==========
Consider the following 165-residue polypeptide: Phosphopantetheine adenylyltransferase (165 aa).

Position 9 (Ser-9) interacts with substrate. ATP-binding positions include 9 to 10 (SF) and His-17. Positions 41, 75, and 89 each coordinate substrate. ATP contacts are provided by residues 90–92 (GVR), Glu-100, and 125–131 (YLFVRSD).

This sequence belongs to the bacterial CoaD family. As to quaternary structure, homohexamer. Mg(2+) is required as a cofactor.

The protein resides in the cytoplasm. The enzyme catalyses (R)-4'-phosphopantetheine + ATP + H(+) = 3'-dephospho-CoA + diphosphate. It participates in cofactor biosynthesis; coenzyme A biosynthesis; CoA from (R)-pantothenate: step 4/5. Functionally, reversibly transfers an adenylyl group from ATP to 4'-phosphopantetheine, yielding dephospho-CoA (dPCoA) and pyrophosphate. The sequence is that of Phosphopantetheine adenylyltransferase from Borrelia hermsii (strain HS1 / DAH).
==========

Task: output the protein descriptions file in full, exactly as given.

Consider the following 165-residue polypeptide: Phosphopantetheine adenylyltransferase (165 aa).

Position 9 (Ser-9) interacts with substrate. ATP-binding positions include 9 to 10 (SF) and His-17. Positions 41, 75, and 89 each coordinate substrate. ATP contacts are provided by residues 90–92 (GVR), Glu-100, and 125–131 (YLFVRSD).

This sequence belongs to the bacterial CoaD family. As to quaternary structure, homohexamer. Mg(2+) is required as a cofactor.

The protein resides in the cytoplasm. The enzyme catalyses (R)-4'-phosphopantetheine + ATP + H(+) = 3'-dephospho-CoA + diphosphate. It participates in cofactor biosynthesis; coenzyme A biosynthesis; CoA from (R)-pantothenate: step 4/5. Functionally, reversibly transfers an adenylyl group from ATP to 4'-phosphopantetheine, yielding dephospho-CoA (dPCoA) and pyrophosphate. The sequence is that of Phosphopantetheine adenylyltransferase from Borrelia hermsii (strain HS1 / DAH).